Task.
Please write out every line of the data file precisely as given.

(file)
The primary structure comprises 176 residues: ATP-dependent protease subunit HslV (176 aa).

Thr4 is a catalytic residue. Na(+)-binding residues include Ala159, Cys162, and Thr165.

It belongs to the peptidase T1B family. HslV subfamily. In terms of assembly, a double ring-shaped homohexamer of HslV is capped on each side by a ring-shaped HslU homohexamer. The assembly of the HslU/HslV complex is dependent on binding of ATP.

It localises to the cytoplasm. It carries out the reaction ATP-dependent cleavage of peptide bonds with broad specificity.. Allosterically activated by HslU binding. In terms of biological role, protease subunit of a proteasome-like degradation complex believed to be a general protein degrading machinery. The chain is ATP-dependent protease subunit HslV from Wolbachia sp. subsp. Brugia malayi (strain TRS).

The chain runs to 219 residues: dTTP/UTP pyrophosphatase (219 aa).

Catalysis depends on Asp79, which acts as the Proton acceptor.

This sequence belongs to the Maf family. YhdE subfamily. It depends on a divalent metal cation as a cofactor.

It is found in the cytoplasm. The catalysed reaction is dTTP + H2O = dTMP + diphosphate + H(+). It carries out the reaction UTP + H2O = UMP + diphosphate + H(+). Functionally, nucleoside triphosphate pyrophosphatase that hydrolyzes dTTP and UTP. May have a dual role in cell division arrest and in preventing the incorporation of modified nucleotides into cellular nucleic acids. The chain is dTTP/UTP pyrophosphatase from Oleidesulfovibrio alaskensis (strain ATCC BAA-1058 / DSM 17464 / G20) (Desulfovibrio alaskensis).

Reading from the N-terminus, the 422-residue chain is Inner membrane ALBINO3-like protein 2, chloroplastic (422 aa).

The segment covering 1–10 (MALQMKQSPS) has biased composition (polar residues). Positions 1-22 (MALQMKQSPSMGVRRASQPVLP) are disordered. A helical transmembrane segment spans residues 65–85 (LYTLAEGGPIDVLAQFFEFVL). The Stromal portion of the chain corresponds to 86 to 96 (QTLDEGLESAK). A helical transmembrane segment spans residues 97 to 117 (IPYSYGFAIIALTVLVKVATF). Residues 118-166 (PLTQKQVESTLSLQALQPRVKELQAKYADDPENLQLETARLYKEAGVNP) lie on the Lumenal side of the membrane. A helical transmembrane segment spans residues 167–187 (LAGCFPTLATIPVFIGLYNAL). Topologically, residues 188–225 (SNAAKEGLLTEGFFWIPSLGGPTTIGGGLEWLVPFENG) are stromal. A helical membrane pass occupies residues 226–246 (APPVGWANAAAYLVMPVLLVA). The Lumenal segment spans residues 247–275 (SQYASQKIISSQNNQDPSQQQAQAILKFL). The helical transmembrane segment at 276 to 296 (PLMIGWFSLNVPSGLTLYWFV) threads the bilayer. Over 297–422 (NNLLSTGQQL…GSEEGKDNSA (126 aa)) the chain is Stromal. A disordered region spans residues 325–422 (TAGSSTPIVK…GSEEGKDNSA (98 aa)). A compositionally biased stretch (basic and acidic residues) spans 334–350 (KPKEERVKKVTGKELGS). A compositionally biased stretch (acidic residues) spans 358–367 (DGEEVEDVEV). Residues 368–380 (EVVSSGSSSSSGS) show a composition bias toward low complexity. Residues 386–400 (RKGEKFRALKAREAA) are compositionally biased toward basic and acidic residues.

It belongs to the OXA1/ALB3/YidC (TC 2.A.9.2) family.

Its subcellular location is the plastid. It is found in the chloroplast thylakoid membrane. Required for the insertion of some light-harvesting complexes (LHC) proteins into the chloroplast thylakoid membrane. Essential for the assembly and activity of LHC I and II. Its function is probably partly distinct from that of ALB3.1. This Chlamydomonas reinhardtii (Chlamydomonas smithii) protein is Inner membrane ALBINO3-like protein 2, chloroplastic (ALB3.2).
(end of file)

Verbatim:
The primary structure comprises 176 residues: ATP-dependent protease subunit HslV (176 aa).

Thr4 is a catalytic residue. Na(+)-binding residues include Ala159, Cys162, and Thr165.

It belongs to the peptidase T1B family. HslV subfamily. In terms of assembly, a double ring-shaped homohexamer of HslV is capped on each side by a ring-shaped HslU homohexamer. The assembly of the HslU/HslV complex is dependent on binding of ATP.

It localises to the cytoplasm. It carries out the reaction ATP-dependent cleavage of peptide bonds with broad specificity.. Allosterically activated by HslU binding. In terms of biological role, protease subunit of a proteasome-like degradation complex believed to be a general protein degrading machinery. The chain is ATP-dependent protease subunit HslV from Wolbachia sp. subsp. Brugia malayi (strain TRS).

The chain runs to 219 residues: dTTP/UTP pyrophosphatase (219 aa).

Catalysis depends on Asp79, which acts as the Proton acceptor.

This sequence belongs to the Maf family. YhdE subfamily. It depends on a divalent metal cation as a cofactor.

It is found in the cytoplasm. The catalysed reaction is dTTP + H2O = dTMP + diphosphate + H(+). It carries out the reaction UTP + H2O = UMP + diphosphate + H(+). Functionally, nucleoside triphosphate pyrophosphatase that hydrolyzes dTTP and UTP. May have a dual role in cell division arrest and in preventing the incorporation of modified nucleotides into cellular nucleic acids. The chain is dTTP/UTP pyrophosphatase from Oleidesulfovibrio alaskensis (strain ATCC BAA-1058 / DSM 17464 / G20) (Desulfovibrio alaskensis).

Reading from the N-terminus, the 422-residue chain is Inner membrane ALBINO3-like protein 2, chloroplastic (422 aa).

The segment covering 1–10 (MALQMKQSPS) has biased composition (polar residues). Positions 1-22 (MALQMKQSPSMGVRRASQPVLP) are disordered. A helical transmembrane segment spans residues 65–85 (LYTLAEGGPIDVLAQFFEFVL). The Stromal portion of the chain corresponds to 86 to 96 (QTLDEGLESAK). A helical transmembrane segment spans residues 97 to 117 (IPYSYGFAIIALTVLVKVATF). Residues 118-166 (PLTQKQVESTLSLQALQPRVKELQAKYADDPENLQLETARLYKEAGVNP) lie on the Lumenal side of the membrane. A helical transmembrane segment spans residues 167–187 (LAGCFPTLATIPVFIGLYNAL). Topologically, residues 188–225 (SNAAKEGLLTEGFFWIPSLGGPTTIGGGLEWLVPFENG) are stromal. A helical membrane pass occupies residues 226–246 (APPVGWANAAAYLVMPVLLVA). The Lumenal segment spans residues 247–275 (SQYASQKIISSQNNQDPSQQQAQAILKFL). The helical transmembrane segment at 276 to 296 (PLMIGWFSLNVPSGLTLYWFV) threads the bilayer. Over 297–422 (NNLLSTGQQL…GSEEGKDNSA (126 aa)) the chain is Stromal. A disordered region spans residues 325–422 (TAGSSTPIVK…GSEEGKDNSA (98 aa)). A compositionally biased stretch (basic and acidic residues) spans 334–350 (KPKEERVKKVTGKELGS). A compositionally biased stretch (acidic residues) spans 358–367 (DGEEVEDVEV). Residues 368–380 (EVVSSGSSSSSGS) show a composition bias toward low complexity. Residues 386–400 (RKGEKFRALKAREAA) are compositionally biased toward basic and acidic residues.

It belongs to the OXA1/ALB3/YidC (TC 2.A.9.2) family.

Its subcellular location is the plastid. It is found in the chloroplast thylakoid membrane. Required for the insertion of some light-harvesting complexes (LHC) proteins into the chloroplast thylakoid membrane. Essential for the assembly and activity of LHC I and II. Its function is probably partly distinct from that of ALB3.1. This Chlamydomonas reinhardtii (Chlamydomonas smithii) protein is Inner membrane ALBINO3-like protein 2, chloroplastic (ALB3.2).